One simple way is to find a cabinet shop local that does have a wide belt sander.

You didn’t say how you were sanding it. I use a random orbit sander and go left to right from one end to the
other and then top to bottom. Don’t linger in one spot.

-- Gary - Never pass up the opportunity to make a mistake look like you planned it that way - Tyler, TX

View acanthuscarver's profile

acanthuscarver

261 posts in 2338 days


#2 posted 2329 days ago

Charles,

How good are you with a hand plane and/or a cabinet scraper (I mean the #80 not a card scraper)? If you know how to sharpen a #80 really well, you can remove a few thousandsth of an inch in no time without creating a divot in the table top. You need to feather your scraping or handplaning out. In other words (GaryK’s to be exact), don’t linger in one spot. If you scrape or plane out a large enough area, you should be able to run over it with a random orbit sander and flatten things up enough that you would not notice any waves or curved edges. I think the whole problem is you’re concentrating too much on the immediate spot where the problem lies. Try feathering it further out into the rest of the top. GaryK’s sanding technique is a good one that can either be used on its own or in combination with a plane or scraper.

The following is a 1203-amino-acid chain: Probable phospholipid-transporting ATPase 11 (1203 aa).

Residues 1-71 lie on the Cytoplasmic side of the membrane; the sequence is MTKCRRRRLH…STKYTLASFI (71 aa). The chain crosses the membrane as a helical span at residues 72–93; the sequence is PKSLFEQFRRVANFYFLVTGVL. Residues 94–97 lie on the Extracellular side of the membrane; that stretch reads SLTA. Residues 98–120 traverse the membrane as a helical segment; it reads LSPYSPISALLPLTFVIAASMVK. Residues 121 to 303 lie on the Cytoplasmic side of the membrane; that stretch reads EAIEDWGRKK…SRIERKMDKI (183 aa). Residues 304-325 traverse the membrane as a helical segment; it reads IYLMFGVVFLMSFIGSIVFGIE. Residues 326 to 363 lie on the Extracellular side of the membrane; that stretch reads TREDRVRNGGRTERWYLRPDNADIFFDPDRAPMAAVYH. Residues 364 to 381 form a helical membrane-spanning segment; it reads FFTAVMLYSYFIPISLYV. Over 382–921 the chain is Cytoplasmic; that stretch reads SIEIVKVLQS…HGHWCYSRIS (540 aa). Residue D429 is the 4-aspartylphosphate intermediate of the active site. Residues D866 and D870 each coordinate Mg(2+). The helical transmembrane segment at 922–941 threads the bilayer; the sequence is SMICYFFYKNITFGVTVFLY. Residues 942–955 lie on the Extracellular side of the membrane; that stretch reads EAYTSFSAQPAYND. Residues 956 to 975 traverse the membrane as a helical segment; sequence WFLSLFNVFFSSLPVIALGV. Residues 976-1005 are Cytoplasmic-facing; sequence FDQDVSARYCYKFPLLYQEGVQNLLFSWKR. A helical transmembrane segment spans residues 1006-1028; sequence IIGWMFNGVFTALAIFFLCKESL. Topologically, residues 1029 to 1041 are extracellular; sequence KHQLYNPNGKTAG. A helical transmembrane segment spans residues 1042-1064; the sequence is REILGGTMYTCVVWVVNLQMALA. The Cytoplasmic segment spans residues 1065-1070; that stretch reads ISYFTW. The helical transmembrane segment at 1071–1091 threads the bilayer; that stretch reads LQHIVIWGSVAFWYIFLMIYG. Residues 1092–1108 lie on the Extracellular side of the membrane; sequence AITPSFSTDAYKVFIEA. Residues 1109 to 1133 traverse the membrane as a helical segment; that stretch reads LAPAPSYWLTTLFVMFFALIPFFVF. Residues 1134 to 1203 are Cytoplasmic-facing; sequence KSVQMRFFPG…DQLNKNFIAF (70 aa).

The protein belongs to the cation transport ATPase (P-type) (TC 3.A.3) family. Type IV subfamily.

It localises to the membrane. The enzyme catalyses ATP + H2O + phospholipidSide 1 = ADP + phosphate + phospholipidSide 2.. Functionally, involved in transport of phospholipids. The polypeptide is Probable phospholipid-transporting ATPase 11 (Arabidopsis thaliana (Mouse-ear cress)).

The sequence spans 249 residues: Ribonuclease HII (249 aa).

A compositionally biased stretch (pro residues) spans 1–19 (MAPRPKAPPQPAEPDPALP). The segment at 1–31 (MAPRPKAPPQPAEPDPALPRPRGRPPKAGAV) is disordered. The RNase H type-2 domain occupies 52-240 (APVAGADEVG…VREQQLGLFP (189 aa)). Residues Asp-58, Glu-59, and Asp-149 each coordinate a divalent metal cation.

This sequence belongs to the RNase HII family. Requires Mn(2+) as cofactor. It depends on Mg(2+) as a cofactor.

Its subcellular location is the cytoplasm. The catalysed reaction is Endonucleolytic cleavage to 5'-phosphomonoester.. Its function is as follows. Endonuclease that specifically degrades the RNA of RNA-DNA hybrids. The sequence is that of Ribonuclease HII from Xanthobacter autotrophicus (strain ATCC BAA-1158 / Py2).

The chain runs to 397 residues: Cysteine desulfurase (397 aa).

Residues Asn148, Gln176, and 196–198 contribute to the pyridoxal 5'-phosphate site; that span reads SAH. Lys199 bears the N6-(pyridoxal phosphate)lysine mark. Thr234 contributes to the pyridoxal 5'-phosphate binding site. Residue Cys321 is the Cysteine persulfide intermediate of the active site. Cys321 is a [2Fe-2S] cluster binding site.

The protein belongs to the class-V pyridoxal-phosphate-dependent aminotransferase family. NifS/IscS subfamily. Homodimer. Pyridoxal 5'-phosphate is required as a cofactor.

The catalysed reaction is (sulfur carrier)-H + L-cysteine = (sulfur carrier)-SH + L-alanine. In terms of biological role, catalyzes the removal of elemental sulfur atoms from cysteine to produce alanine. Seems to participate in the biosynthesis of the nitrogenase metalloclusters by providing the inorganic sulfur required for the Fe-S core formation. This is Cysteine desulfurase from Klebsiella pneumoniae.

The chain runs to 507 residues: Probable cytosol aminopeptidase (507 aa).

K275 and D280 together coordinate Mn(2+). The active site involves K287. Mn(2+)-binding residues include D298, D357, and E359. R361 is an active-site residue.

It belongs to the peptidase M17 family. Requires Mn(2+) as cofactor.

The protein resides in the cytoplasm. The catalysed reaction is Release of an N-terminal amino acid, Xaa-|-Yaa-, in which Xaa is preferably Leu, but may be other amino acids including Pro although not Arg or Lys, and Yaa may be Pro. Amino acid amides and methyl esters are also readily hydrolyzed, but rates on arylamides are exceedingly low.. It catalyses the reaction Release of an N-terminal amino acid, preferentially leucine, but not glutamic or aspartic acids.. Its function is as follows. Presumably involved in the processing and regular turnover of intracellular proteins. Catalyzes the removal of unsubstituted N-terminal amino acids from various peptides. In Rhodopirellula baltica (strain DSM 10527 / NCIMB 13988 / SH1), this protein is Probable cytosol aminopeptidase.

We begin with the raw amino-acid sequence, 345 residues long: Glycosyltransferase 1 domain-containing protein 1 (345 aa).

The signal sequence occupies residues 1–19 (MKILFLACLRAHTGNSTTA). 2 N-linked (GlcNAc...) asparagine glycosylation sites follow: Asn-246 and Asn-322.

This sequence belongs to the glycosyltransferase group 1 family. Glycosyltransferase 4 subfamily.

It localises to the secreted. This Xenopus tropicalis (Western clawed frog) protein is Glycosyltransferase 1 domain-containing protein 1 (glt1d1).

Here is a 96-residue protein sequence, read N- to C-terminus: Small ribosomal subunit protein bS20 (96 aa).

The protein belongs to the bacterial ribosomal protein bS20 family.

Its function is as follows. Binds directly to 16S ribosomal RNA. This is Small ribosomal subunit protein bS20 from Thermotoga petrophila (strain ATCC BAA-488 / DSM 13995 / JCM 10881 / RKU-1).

-- Chuck Bender, Senior Editor Popular Woodworking Magazine, period furniture maker, woodworking instructor

View tenontim's profile

tenontim

2131 posts in 2370 days


#3 posted 2329 days ago